“I think that (the issue) is about a more comprehensive development. I think public control is really important at this juncture. (But) it is not public development and it is not public ownership down the road. It has to be a public-private partnership. And the underlying assumptions as we’ve been looking at developing our property is that we’re not going to be the developer. We’ve going to have to bring in private enterprise, someone who brings us equity, who brings us know-how, who brings us all kinds of expertise. And I think we have to weigh that in partnership with the city about who’s the best one to bring into his situation.”
What does all this mean?
Maybe it means this: The north end of the six-block Fulton Corridor between Tuolumne and Inyo Street is desperate for a complete makeover. This is the doorway between the much-improved Cultural Arts District and the essence of Old Downtown Fresno.
This “doorway” is pretty darn ugly now, what with a blockhouse-style drug store on one corner (with a rundown parking lot) and the Housing Authority headquarters on the other corner (with even more rundown parking lots). It’s no secret that Prince got along famously with Mayor Ashley Swearengin. Prince wanted to put housing on the area that includes Lot 2. The Housing Authority’s mission is, to a large degree, low-income housing.
Lee Brand is now mayor. The City Council has a different makeup in wake of the 2016 elections. Some on the council would like to see the Lot 2 area turn into something different than low-income housing. Downtown Fresno, for all the talk about a dearth of housing opportunities, is already awash in low-income or “affordable” housing choices. Downtown, these council members suggest, needs something unique and refreshing to enchant bullet-train customers and attract visitors from throughout Fresno and the Valley.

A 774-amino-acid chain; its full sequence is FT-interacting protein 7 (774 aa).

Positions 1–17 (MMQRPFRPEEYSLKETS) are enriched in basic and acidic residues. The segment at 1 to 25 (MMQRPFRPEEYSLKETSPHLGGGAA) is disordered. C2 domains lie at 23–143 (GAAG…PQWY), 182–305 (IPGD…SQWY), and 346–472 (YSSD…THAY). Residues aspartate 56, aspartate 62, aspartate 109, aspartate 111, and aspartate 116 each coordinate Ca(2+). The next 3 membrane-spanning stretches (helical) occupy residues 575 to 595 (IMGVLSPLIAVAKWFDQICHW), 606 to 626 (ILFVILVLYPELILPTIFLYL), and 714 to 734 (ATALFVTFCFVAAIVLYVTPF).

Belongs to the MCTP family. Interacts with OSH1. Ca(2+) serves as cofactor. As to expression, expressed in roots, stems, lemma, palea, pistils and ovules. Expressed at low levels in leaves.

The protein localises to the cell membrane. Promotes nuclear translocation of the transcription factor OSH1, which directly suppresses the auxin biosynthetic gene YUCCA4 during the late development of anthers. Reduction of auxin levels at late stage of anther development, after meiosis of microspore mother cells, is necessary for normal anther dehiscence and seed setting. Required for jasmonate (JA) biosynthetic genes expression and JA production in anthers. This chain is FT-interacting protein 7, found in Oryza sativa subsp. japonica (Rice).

Cliff Tutelian is a successful Downtown developer. He turned the old PG&E building across Tuolumne from Lot 2 into 1401 Grand, a building with renewed life. Tutelian had a deal with the old RDA to use Lot 2 as parking for tenants in 1401 Grand. Tutelian at one time very much wanted to buy Lot 2, and was willing to pay considerably more than $420,000. Tutelian was quiet on Tuesday. He didn’t even show up at the meeting.
Tutelian knows how to get the ears of council members and a mayor.
Perhaps Tutelian, City Hall and the High Speed Rail Authority (whose local office is in 1401 Grand) are periodically chatting over coffee about the possibility of a public-private development of the north end of Fulton Corridor. That’s what I hear at City Hall.
If so, that would suggest loyalties and alliances at City Hall are shifting with a new mayor and council in place.
Preston Prince is a smart man. He knows how to pivot.
Photo: Downtown Fresno Partnership